Eddie dashed to his side, catching him before he hit the floor. He helped him stagger to the couch, his hands sliding over Tom’s back, halting abruptly when he touched the crisscross of old scars above the waistband of Tom’s jeans. “I should take you to the ER. You can’t even stand up.”
Alarm jerked through him. “No, no, it’s okay, I’ll be fine. I’m just tired and sore.” He couldn’t go to the hospital. If he did, they might—no, he couldn’t go. He just couldn’t. “All I need is a little rest.”
Eddie looked skeptical, but finally he nodded. “Okay. But if you’re not better in the morning, I’m taking you whether you want to or not.” He put the blanket over him, then, after a faint rustling of paper, began rubbing ointment into Tom’s sore knuckles. His touch was so gentle and soothing, Tom started to drift. “Be right back,” Eddie said, returning a few hazy moments later with something cold wrapped in a paper towel. He pressed it to Tom’s swollen eye. “How’s that?”
Tom tried to answer, but nothing came out. His tongue had turned to rubber. It took his last scrap of energy and focus to mumble, “Why’re you . . . treating me so well?”
A soft, ticklish rasp of stubble brushed over his ear. “It’s about time someone did.”
Danny Bannon and Eddie Roscoe have been fighting in and out of the ring for more than fifteen years, held together by mutual attraction and small-town ties, yet kept apart by a shared tragedy that continues to haunt them. Their steady on-again off-again is shaken up by the arrival of Tom Delaney, a teenage runaway trying to escape his tense home situation and his punch-happy dad.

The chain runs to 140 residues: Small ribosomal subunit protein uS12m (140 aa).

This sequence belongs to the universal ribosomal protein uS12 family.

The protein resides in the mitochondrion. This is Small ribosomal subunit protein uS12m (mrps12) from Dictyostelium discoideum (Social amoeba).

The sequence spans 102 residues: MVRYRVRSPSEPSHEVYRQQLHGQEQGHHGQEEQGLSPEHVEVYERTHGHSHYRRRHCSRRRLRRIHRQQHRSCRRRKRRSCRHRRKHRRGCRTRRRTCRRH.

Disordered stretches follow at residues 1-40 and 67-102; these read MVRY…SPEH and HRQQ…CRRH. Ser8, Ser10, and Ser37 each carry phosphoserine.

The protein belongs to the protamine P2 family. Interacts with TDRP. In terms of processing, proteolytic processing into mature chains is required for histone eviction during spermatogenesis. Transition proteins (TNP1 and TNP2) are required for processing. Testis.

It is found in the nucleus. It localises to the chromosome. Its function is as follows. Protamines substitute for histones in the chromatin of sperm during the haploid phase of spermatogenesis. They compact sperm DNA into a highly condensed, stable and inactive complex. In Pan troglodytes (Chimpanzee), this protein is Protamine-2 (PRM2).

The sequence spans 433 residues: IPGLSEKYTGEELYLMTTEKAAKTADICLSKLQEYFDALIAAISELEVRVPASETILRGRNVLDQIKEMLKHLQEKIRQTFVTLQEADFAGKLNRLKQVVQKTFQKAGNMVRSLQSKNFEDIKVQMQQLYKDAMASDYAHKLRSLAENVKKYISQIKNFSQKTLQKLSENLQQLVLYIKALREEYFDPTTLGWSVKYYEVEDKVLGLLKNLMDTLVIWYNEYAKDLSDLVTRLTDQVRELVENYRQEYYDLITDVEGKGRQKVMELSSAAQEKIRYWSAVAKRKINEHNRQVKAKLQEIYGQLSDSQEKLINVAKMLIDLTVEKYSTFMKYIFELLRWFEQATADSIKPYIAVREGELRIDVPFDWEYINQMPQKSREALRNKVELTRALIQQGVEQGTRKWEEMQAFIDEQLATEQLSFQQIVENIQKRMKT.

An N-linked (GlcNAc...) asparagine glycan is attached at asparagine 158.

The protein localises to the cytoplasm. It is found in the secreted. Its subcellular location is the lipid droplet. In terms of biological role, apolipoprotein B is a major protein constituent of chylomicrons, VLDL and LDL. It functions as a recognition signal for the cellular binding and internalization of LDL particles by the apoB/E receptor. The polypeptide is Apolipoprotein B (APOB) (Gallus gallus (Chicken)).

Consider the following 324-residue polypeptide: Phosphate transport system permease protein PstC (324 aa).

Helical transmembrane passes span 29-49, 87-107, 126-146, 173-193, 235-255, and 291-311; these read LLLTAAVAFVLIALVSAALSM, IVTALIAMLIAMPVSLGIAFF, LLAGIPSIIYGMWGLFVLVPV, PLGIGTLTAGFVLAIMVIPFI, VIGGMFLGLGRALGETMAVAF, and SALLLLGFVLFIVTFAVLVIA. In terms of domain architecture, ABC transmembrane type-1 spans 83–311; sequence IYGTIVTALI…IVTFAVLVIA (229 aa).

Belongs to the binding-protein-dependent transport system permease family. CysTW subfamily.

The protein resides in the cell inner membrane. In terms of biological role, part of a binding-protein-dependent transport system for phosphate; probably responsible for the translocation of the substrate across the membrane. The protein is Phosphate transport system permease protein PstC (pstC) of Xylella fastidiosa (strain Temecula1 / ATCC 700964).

In no time, the scrawny homeless kid has shown himself to be a boxing prodigy, and building him up brings Danny and Eddie closer than they’ve been in ages. It seems that the three of them, plus Eddie’s mother, Gloria, are forming a new family unit, much tighter than anything Tom experienced in his difficult past.
But Tom’s politically influential father isn’t the only person he left behind. When his mother shows up at Eddie and Gloria’s diner with a shiner and a haunted look in her eyes, Tom is hopeful for her future. But when that hope is snuffed out, Tom is ready to turn his new fighting skills to a deadly purpose: get revenge on his abusive father or die trying.
It’s up to his surrogate big brothers, Danny and Eddie, to put their differences and their painful history aside to prevent another tragic ending.
Cat Grant lives by the sea in beautiful Monterey, California, with one persnickety feline and way too many books and DVDs. When she’s not writing, you can usually find her watching movies or TV (Supernatural and The Vampire Diaries are among her favorite shows), singing along to whatever’s on her iPod, or fantasizing about kinky sex with Michael Fassbender.
Here’s Cat’s various hideouts on the Internet:
You can contact her directly at: firstname.lastname@example.org
Blog Tour Schedule:
- Cup O’ Porn: August 1st
- Novel Approach: August 2nd
- Book Reviews & More by Kathy: August 5th
- World of Diversity: August 7th
- Top 2 Bottom Reviews: August 9th
- Words of Wisdom from the Scarf Princess: August 15th
- All I Want and More: August 17th